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GM:On the new box set your first two albums fit nicely on the first CD. The second CD begins with your third album, Makin’ the Point. There is a change of drummer, with Tico Torres, someone that my wife Donna has seen live numerous times with Bon Jovi. You can hear Tico’s steady power on the songs “You Don’t Want Me (Like I Want You)” and “Carrie Why?”

FP: This is what I refer to as our lost album and I wanted to get it out to be heard. Millennium records was shutting down and Jimmy was able to get us over to MCA, but MCA wanted us to sound like a band they were more familiar with from their label, Night Ranger. Tico had been with Joe Cerisano in the R-Men before Joe’s Silver Condor years and Tico was a Knockout with us until he joined Bon Jovi. I called him the band’s heartbeat. We became such good friends that I asked him to be my best man. He is not only a great drummer but a great guy. Once a Knockout, always a Knockout.

GM:The second half of the second CD contains eleven bonus tracks and rare demos. I enjoy the back to back mid-‘80s pair “Desperately” and “Faded in the Night” along with the final number, from 1991, “It’s Alright by Me.”

FP: Thank you for digging deep into this section and enjoying it. I think the three CD set shows my musical journey to the Academy Awards and beyond. The mid-‘80s songs, again, remind us of the Foreigner era on the radio, and I was able to keep my blue eyed soul sound that I developed when I was signed to Buddah in the late ‘70s. With “It’s Alright by Me” I had started working with producer Phil Ramone. This was around the time that 25 of us songwriters were selected to represent the U.S. in a songwriter summit in the Soviet Union. I was there with Barry Mann, Mike Stoller, Diane Warren, Desmond Child, Cyndi Lauper and others. We wrote songs in Russia for a project called “Music Speaks Louder than Words.” Cyndi and Earth, Wind & Fire did some of my songs.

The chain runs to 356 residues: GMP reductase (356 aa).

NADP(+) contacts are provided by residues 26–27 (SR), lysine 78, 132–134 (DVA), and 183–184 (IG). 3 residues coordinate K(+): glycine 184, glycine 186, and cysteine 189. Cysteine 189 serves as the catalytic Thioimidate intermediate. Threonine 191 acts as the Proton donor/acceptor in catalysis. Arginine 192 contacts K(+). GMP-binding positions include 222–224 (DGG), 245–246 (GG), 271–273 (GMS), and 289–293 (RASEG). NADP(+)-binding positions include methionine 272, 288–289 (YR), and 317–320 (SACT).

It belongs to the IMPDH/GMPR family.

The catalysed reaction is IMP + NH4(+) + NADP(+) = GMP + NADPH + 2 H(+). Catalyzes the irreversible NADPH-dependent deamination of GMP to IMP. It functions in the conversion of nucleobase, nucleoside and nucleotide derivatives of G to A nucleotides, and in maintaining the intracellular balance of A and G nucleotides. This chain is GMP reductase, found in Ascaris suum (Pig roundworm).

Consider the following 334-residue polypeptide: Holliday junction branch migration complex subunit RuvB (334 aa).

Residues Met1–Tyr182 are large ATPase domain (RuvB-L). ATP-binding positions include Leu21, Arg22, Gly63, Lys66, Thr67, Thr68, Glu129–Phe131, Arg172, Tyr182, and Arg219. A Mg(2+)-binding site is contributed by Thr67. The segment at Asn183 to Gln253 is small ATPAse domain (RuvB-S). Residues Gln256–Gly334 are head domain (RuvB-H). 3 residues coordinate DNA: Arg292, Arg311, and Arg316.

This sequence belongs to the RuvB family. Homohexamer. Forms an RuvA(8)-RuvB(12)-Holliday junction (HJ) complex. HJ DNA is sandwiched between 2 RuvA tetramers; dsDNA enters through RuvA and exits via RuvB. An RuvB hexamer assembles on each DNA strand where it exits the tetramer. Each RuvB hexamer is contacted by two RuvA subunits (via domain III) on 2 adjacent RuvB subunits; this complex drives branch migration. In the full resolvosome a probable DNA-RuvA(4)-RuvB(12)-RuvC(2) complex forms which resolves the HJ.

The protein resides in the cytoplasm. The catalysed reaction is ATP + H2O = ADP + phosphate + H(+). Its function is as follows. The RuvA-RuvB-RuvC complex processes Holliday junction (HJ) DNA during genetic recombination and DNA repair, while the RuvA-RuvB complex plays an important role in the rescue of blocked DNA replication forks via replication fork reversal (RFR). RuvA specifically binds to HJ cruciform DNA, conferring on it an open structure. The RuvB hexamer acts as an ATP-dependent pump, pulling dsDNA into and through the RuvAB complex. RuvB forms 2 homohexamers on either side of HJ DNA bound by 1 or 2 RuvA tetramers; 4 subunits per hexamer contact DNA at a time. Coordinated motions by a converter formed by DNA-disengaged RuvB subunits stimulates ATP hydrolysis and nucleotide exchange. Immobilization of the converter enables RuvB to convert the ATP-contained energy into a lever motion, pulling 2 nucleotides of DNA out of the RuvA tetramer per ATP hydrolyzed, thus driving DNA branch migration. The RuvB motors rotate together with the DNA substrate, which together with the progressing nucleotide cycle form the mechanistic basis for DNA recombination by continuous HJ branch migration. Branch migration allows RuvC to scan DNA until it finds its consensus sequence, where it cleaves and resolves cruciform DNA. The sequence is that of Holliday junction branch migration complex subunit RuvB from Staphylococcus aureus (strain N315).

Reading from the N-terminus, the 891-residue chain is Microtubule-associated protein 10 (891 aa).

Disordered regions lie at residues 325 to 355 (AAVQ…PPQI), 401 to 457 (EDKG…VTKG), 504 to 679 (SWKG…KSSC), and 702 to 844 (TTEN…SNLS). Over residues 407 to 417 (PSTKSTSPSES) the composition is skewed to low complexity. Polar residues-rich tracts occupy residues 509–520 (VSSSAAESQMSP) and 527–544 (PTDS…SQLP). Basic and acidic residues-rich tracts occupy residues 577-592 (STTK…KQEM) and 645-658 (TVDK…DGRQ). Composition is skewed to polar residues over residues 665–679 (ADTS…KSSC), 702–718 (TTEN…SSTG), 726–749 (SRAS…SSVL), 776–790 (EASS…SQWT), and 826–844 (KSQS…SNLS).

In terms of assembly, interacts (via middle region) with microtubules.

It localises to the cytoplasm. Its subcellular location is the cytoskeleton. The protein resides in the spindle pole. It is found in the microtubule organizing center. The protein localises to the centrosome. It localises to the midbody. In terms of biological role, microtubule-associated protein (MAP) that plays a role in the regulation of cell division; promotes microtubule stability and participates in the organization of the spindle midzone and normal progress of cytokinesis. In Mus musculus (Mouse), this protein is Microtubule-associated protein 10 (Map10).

GM:I like the songs you wrote with Cyndi for her Night to Remember album.

Earth, Wind & Fire and Cyndi Lauper are family favorites. Our daughter Brianna has played EWF songs in marching band, on trumpet, over the years. When we saw Cyndi Lauper share a stage with Meat Loaf for a double billing in Reno, Brianna was thrilled when Cyndi touched her hand at that concert. Speaking of concerts, I drove around Daytona Beach listening to the third CD in the box set, like it was a radio concert, with six live songs, beginning with “Never Had It Better,” originally from the Below the Belt album, sounding so strong like the best moments of Jefferson Starship’s Mickey Thomas era.

FP: You are the second person recently offering a Jefferson Starship comparison. I guess Mickey and I have similar rock and roll roots. The six live songs are from radio concerts, generally morning shows, with the full band.

GM:In the late ‘80s we moved back to Cleveland, in an Eastern suburb, not that far from where I had interviewed Eric Carmen in the ‘70s. Thank you for bringing him back to the Top 10 with “Hungry Eyes.”